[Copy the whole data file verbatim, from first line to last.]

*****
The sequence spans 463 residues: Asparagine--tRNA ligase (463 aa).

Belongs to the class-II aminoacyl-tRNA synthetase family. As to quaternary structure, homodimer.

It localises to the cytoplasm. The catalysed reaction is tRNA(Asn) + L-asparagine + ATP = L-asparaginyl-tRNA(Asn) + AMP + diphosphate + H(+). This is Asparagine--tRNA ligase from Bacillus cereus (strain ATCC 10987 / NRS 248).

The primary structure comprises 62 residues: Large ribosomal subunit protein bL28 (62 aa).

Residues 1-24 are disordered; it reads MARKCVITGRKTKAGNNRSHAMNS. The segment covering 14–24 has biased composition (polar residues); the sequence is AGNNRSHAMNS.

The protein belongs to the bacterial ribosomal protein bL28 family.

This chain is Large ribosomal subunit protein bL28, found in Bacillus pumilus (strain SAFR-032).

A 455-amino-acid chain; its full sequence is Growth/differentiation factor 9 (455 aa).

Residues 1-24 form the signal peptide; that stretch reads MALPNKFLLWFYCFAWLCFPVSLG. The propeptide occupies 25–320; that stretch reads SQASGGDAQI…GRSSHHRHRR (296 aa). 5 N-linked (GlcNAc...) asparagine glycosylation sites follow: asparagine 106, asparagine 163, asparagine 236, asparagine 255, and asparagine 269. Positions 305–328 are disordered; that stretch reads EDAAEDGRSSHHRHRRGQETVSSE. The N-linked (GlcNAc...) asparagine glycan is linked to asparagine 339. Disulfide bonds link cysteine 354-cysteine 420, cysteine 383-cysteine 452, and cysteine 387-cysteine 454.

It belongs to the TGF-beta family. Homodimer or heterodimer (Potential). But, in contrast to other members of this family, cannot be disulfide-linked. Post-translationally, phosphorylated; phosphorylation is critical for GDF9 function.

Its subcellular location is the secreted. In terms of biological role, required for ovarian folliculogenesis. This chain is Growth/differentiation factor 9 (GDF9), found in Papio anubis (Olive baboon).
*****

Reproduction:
The sequence spans 463 residues: Asparagine--tRNA ligase (463 aa).

Belongs to the class-II aminoacyl-tRNA synthetase family. As to quaternary structure, homodimer.

It localises to the cytoplasm. The catalysed reaction is tRNA(Asn) + L-asparagine + ATP = L-asparaginyl-tRNA(Asn) + AMP + diphosphate + H(+). This is Asparagine--tRNA ligase from Bacillus cereus (strain ATCC 10987 / NRS 248).

The primary structure comprises 62 residues: Large ribosomal subunit protein bL28 (62 aa).

Residues 1-24 are disordered; it reads MARKCVITGRKTKAGNNRSHAMNS. The segment covering 14–24 has biased composition (polar residues); the sequence is AGNNRSHAMNS.

The protein belongs to the bacterial ribosomal protein bL28 family.

This chain is Large ribosomal subunit protein bL28, found in Bacillus pumilus (strain SAFR-032).

A 455-amino-acid chain; its full sequence is Growth/differentiation factor 9 (455 aa).

Residues 1-24 form the signal peptide; that stretch reads MALPNKFLLWFYCFAWLCFPVSLG. The propeptide occupies 25–320; that stretch reads SQASGGDAQI…GRSSHHRHRR (296 aa). 5 N-linked (GlcNAc...) asparagine glycosylation sites follow: asparagine 106, asparagine 163, asparagine 236, asparagine 255, and asparagine 269. Positions 305–328 are disordered; that stretch reads EDAAEDGRSSHHRHRRGQETVSSE. The N-linked (GlcNAc...) asparagine glycan is linked to asparagine 339. Disulfide bonds link cysteine 354-cysteine 420, cysteine 383-cysteine 452, and cysteine 387-cysteine 454.

It belongs to the TGF-beta family. Homodimer or heterodimer (Potential). But, in contrast to other members of this family, cannot be disulfide-linked. Post-translationally, phosphorylated; phosphorylation is critical for GDF9 function.

Its subcellular location is the secreted. In terms of biological role, required for ovarian folliculogenesis. This chain is Growth/differentiation factor 9 (GDF9), found in Papio anubis (Olive baboon).